With Chelf the designated starter, we can expect another year of a prolific passing attack and gaudy numbers.
Blake Bell has everything the Heisman loves in a quarterback.
Bell plays for a high-profile school and has a legion of fans that celebrates every time he enters a game. Bell also sacrifices his body to make crucial first downs (or touchdowns) and has the catchy nickname.
Bell has that Tebow-esque quality about him that makes him special—he's not afraid to take a hit and thrives on blasting up the middle, leaving linebackers sore after a nasty collision.
Bell might not be the starting quarterback for the Sooners—the junior has some stiff competition from sophomore Kendal Thompson and redshirt freshman Trevor Knight—but he'll certainly give the fans a show.
If Bell doesn't get the starting spot, maybe we should add Knight to this list as well. He's already turned heads while working with the scout team.
With quarterback Collin Klein now a Kansas State alumnus, John Hubert is probably going to shoulder a huge burden this season. He's going to be running a lot to help out his new quarterback (either Daniel Sams or Jake Waters), and for a potential Heisman candidate, that's somewhat good news as long as he stays healthy.
Hubert was an underrated back last year—he rushed for 952 yards and 15 touchdowns—and part of the reason why he was underrated was due to Klein's own outstanding rushing skills.
While Kansas State has lost a tremendous amount of talent, the O-line is completely intact, so the pass protection and rush blocking should be a big strength.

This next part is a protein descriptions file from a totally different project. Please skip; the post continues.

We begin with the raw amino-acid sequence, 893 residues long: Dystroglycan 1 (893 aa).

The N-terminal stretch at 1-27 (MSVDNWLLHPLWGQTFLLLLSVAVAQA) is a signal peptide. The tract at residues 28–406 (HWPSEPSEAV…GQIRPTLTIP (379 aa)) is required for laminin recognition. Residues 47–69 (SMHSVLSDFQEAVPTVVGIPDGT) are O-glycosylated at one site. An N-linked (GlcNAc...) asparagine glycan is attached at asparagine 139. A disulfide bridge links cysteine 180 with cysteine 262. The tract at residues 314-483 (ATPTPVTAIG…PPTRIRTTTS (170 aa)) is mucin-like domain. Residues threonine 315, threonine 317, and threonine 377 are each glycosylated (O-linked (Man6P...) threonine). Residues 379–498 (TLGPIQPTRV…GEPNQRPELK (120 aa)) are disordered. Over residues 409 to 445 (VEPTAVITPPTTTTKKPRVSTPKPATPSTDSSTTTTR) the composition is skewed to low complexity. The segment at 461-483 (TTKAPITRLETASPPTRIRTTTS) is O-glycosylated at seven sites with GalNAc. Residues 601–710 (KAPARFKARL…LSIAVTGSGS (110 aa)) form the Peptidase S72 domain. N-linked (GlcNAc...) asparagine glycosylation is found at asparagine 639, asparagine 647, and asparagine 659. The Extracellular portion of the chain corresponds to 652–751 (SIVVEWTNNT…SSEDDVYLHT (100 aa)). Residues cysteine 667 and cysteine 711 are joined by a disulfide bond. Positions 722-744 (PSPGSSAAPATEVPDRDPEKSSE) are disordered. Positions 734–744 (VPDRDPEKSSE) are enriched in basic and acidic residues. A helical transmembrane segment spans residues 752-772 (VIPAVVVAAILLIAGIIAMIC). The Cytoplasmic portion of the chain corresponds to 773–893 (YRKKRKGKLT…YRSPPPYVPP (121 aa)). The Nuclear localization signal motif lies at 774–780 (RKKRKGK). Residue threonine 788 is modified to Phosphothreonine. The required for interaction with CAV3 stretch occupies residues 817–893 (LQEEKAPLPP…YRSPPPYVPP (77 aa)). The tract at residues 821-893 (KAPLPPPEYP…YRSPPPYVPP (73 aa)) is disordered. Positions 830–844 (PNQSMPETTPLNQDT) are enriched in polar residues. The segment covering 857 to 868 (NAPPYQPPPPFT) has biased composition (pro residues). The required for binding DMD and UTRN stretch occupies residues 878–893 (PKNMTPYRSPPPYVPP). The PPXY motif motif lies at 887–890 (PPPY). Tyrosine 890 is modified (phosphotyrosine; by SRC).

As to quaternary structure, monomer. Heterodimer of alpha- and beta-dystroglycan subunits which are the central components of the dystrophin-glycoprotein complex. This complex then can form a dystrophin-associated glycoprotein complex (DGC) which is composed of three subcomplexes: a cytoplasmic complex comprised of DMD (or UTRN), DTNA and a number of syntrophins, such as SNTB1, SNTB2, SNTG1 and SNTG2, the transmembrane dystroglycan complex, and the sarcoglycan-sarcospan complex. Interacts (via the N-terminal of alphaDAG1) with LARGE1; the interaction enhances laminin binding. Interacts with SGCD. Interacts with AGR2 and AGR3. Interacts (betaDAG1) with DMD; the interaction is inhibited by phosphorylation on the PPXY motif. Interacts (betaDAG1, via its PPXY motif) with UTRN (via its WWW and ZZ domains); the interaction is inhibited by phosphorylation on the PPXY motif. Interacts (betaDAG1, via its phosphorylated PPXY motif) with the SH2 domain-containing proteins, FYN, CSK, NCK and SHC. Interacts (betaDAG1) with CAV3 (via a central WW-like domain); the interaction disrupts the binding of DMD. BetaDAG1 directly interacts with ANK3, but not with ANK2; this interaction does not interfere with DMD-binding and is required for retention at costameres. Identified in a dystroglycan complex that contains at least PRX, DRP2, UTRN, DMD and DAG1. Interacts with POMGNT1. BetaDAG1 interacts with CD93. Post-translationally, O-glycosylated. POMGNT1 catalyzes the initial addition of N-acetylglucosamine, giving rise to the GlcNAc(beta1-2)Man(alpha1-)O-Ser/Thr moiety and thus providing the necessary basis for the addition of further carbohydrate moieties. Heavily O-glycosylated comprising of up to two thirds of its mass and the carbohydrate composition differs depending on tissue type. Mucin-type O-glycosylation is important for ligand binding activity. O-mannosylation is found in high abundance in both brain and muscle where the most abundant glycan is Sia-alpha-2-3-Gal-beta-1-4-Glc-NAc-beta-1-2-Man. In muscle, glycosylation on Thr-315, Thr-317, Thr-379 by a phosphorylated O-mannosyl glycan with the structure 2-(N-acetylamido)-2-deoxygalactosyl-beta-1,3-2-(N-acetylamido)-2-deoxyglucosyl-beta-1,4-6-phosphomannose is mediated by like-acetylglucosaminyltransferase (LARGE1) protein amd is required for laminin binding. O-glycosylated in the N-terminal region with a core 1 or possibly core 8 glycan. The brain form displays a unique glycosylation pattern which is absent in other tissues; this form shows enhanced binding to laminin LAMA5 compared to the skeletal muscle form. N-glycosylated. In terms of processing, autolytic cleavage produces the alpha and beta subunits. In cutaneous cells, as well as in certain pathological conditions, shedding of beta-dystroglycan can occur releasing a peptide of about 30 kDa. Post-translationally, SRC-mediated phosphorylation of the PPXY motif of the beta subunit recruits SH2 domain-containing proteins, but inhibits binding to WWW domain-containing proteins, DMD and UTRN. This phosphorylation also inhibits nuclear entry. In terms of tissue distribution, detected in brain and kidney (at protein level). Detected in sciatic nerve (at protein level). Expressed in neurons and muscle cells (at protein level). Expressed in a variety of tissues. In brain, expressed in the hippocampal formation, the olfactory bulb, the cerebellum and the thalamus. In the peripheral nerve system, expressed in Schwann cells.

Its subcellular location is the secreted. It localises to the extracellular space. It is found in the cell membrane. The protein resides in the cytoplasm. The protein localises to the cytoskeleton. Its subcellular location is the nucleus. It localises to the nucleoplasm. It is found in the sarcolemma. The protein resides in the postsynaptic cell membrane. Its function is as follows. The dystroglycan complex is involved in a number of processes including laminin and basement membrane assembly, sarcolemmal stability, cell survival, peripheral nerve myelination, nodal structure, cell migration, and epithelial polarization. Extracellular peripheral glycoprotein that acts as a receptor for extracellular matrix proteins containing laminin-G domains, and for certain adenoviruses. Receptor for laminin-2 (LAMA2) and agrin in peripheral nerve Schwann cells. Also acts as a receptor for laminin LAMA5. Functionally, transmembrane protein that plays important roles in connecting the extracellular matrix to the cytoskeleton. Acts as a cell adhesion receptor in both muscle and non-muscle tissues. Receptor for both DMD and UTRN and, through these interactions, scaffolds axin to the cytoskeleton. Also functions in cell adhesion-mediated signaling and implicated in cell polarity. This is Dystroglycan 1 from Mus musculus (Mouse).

Okay, don't go into a tailspin—head coach Bill Snyder has not named his starting quarterback yet. But Jake Waters does have a lot more experience than reserve Daniel Sams, albeit Waters' college-level experience has been limited to playing at Iowa Western Community College.
Still, this kid is a winner.
Last season, Waters led his school to victory over Butler in the NJCAA National Championship. More on Waters from the Omaha World-Herald:
As the trigger man for an up-tempo attack that leads the country in total offense and points per game, Waters has thrown for 3,194 yards and a nation-best 39 touchdowns. He's been intercepted only three times in 293 attempts this year, and his completion percentage (72.4) is above the current NJCAA record (71.1 percent) set by Terrance Cain of Blinn (Texas) in 2007.
So could Waters, not Sams, be the quarterback who attempts to fill those huge shoes Klein left behind?
Consider this eye-opening quote courtesy of Scout:
Overall, co-offensive coordinator Dana Dimel said of Sams, “He has some talent, but he needs to find some consistency. That light has to go on, or we will have to go on.”
So it's settled. There's no wondering who will be the starting quarterback at Texas. It's David Ash.
Last year, Ash had some moments of sheer brilliance. Against West Virginia, Ash went 22-of-29 for 269 yards and one touchdown. But Ash also took blame for an errant snap that led to a 16-yard loss—Anthony Fera then missed a game-tying field-goal attempt from 41 yards out.
This season, co-offensive coordinator and quarterbacks coach Major Applewhite has decided to put a spark in the offense and has installed a more upbeat tempo—this team should be more fun to watch provided the defense does its part to keep points off the board.
Ash has a cannon of an arm, and despite being more of a pro-style quarterback, he's been clocked at 4.6 in the 40. This new offense could help his confidence tremendously, but more than anything else, any time a Texas quarterback posts good numbers, he's in the Heisman conversation.